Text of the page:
Iran's Presidential Election Could Interfere With Nuclear Talks

As another round of nuclear talks approaches, Iran is again blowing hot and cold on the prospects for progress. After officials signaled a willingness to talk directly with U.S. negotiators, Iran's supreme leader quashed that idea.

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President Obama's re-election briefly raised hopes that in a second term the U.S. might be able to engage with Iran, possibly even direct talks between the two countries. Then, harsher rhetoric set in, and now a less ambitious round of talks involving several countries is set to get underway. Iran has long been under pressure over its nuclear program which Western nations suspect is aimed at creating nuclear weapons.

NPR's Peter Kenyon reports.

PETER KENYON, BYLINE: There was a fleeting glimpse of optimism this month when Vice President Joe Biden spoke positively about the notion of bi-lateral talks with Iran. Iranian Foreign Minister Ali Akbar Salehi told Iran's press TV that despite the American's admonition for Iran to be serious this time, there was reason for hope.

ALI AKBAR SALEHI: But nevertheless, these are good signs. This is not a forbidden zone. This is not a red line to hold a bilateral talk on particular subjects. Here, I mean the nuclear file.

KENYON: Salehi does not however have much influence on the nuclear issue and the man who does, Ayatollah Khamenei, moved quickly and forcefully to publicly reject the idea of direct talks.

That leaves the P5-plus-1, the five permanent U.N. Security Council members - Britain, France, the U.S., Russia and China, plus Germany - to take up the effort again, beginning February 26th in Kazakhstan.

Some have argued that Iran's upcoming presidential elections this June shouldn't necessarily prevent Iran from negotiating in earnest, since no matter who wins Khamenei will remain in charge of all decisions on the nuclear program. Even so, says Ali Ansari at the University of St. Andrews in Scotland, Iran took note when the Americans pulled back from talks during their campaign season last year, and is likely to follow suit.

ALI ANSARI: In the run-up to the U.S. presidential elections, there was a lot of comment that the U.S. wouldn't be really ready until the elections were over. The Iranians have now responded that they won't be ready until their elections are over, which is a nice bit of echoing of the American position.

KENYON: Given what appears to be a small window of opportunity for progress, each side appears keen to focus attention on the need for the other to change its attitude. Late last week, Secretary of State John Kerry had this assessment.

SECRETARY JOHN KERRY: I want to reiterate that these talks can only make progress if the Iranians come to the table determined to make and discuss real offers, and engage in a real dialogue. Countries that have peaceful programs do not have problems proving to people that they are peaceful.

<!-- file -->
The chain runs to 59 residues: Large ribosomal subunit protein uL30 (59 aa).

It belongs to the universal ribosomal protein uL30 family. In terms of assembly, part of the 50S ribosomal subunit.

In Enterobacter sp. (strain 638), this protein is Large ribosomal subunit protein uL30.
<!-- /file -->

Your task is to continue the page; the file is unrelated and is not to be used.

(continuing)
KENYON: Iranian officials, meanwhile, have reverted to stubborn denials that international pressure, sanctions and covert operations can force Tehran to give up what it sees as its nuclear rights. Some analysts are frustrated that after years of discussions, the talks remain focused on relatively narrow questions, such as what should happen to Iran's stockpile of 20 percent enriched uranium, which could fairly quickly be enhanced to weapons grade should Iran decide to do so.

In remarks earlier this month, George Perkovich, with the Carnegie Endowment for International Peace, argued that it's hard to envision any diplomatic solution that doesn't in some form concede Iran's claim that it has the right to enrich uranium for peaceful purposes. But from the international side's perspective, he added, the danger would come if such negotiations suddenly broke down.

GEORGE PERKOVICH: And especially France is very, very hard on this. And their big concern is if you concede it now and there isn't a completion of a negotiation, you've created a right that actually didn't exist and that others could then come along and say, OK, now we want to do enrichment. So you will have lost a lot of important ground and gained nothing because Iran at the end says there's no deal.

KENYON: In that atmosphere of mistrust, the hot-and-cold signals continue. On the one hand, Iran converts some of its uranium to reactor fuel, easing fears about how quickly it could have enough for a weapon. On the other hand, Iran is installing more efficient centrifuges that will speed up its enrichment. The U.S., meanwhile after talking up engagement, slaps new sanctions on Iran. Analysts say the winter air may not be the only chilly thing in Kazakhstan next week.

Peter Kenyon, NPR News, Istanbul.

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